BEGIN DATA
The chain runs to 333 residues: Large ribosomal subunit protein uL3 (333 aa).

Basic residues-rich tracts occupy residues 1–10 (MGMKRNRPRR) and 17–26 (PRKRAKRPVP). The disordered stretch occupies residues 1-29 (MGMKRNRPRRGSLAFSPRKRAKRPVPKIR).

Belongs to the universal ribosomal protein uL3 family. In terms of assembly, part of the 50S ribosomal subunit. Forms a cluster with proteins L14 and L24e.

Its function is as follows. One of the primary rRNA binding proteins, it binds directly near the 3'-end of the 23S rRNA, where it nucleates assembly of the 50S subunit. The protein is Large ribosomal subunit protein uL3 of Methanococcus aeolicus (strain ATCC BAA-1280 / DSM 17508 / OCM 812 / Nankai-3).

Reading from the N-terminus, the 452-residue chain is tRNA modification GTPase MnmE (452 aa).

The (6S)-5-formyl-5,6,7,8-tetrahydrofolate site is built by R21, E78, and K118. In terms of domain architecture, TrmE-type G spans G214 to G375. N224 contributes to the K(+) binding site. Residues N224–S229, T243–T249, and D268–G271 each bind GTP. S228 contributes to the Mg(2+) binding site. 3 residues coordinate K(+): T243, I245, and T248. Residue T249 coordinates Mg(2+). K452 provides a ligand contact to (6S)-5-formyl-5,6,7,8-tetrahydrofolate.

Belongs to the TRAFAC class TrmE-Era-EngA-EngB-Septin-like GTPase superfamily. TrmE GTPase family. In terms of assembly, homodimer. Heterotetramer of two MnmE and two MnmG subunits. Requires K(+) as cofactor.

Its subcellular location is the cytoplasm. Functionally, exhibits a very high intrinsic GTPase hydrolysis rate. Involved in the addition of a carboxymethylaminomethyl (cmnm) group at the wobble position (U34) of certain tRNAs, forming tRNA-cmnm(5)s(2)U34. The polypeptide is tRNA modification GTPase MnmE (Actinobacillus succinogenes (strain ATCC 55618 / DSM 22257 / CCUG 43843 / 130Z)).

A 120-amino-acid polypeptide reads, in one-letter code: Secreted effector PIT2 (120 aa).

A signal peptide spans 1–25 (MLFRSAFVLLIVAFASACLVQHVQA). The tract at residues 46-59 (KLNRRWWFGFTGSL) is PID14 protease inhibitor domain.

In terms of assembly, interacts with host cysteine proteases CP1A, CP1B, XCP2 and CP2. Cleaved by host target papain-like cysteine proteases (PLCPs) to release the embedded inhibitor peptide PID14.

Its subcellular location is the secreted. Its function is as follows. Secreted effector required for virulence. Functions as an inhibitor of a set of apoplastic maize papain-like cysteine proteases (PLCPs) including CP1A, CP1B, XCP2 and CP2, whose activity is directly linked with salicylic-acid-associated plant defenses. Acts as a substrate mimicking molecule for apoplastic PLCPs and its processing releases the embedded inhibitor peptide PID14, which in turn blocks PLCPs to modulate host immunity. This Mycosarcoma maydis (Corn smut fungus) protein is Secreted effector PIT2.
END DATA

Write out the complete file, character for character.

The chain runs to 333 residues: Large ribosomal subunit protein uL3 (333 aa).

Basic residues-rich tracts occupy residues 1–10 (MGMKRNRPRR) and 17–26 (PRKRAKRPVP). The disordered stretch occupies residues 1-29 (MGMKRNRPRRGSLAFSPRKRAKRPVPKIR).

Belongs to the universal ribosomal protein uL3 family. In terms of assembly, part of the 50S ribosomal subunit. Forms a cluster with proteins L14 and L24e.

Its function is as follows. One of the primary rRNA binding proteins, it binds directly near the 3'-end of the 23S rRNA, where it nucleates assembly of the 50S subunit. The protein is Large ribosomal subunit protein uL3 of Methanococcus aeolicus (strain ATCC BAA-1280 / DSM 17508 / OCM 812 / Nankai-3).

Reading from the N-terminus, the 452-residue chain is tRNA modification GTPase MnmE (452 aa).

The (6S)-5-formyl-5,6,7,8-tetrahydrofolate site is built by R21, E78, and K118. In terms of domain architecture, TrmE-type G spans G214 to G375. N224 contributes to the K(+) binding site. Residues N224–S229, T243–T249, and D268–G271 each bind GTP. S228 contributes to the Mg(2+) binding site. 3 residues coordinate K(+): T243, I245, and T248. Residue T249 coordinates Mg(2+). K452 provides a ligand contact to (6S)-5-formyl-5,6,7,8-tetrahydrofolate.

Belongs to the TRAFAC class TrmE-Era-EngA-EngB-Septin-like GTPase superfamily. TrmE GTPase family. In terms of assembly, homodimer. Heterotetramer of two MnmE and two MnmG subunits. Requires K(+) as cofactor.

Its subcellular location is the cytoplasm. Functionally, exhibits a very high intrinsic GTPase hydrolysis rate. Involved in the addition of a carboxymethylaminomethyl (cmnm) group at the wobble position (U34) of certain tRNAs, forming tRNA-cmnm(5)s(2)U34. The polypeptide is tRNA modification GTPase MnmE (Actinobacillus succinogenes (strain ATCC 55618 / DSM 22257 / CCUG 43843 / 130Z)).

A 120-amino-acid polypeptide reads, in one-letter code: Secreted effector PIT2 (120 aa).

A signal peptide spans 1–25 (MLFRSAFVLLIVAFASACLVQHVQA). The tract at residues 46-59 (KLNRRWWFGFTGSL) is PID14 protease inhibitor domain.

In terms of assembly, interacts with host cysteine proteases CP1A, CP1B, XCP2 and CP2. Cleaved by host target papain-like cysteine proteases (PLCPs) to release the embedded inhibitor peptide PID14.

Its subcellular location is the secreted. Its function is as follows. Secreted effector required for virulence. Functions as an inhibitor of a set of apoplastic maize papain-like cysteine proteases (PLCPs) including CP1A, CP1B, XCP2 and CP2, whose activity is directly linked with salicylic-acid-associated plant defenses. Acts as a substrate mimicking molecule for apoplastic PLCPs and its processing releases the embedded inhibitor peptide PID14, which in turn blocks PLCPs to modulate host immunity. This Mycosarcoma maydis (Corn smut fungus) protein is Secreted effector PIT2.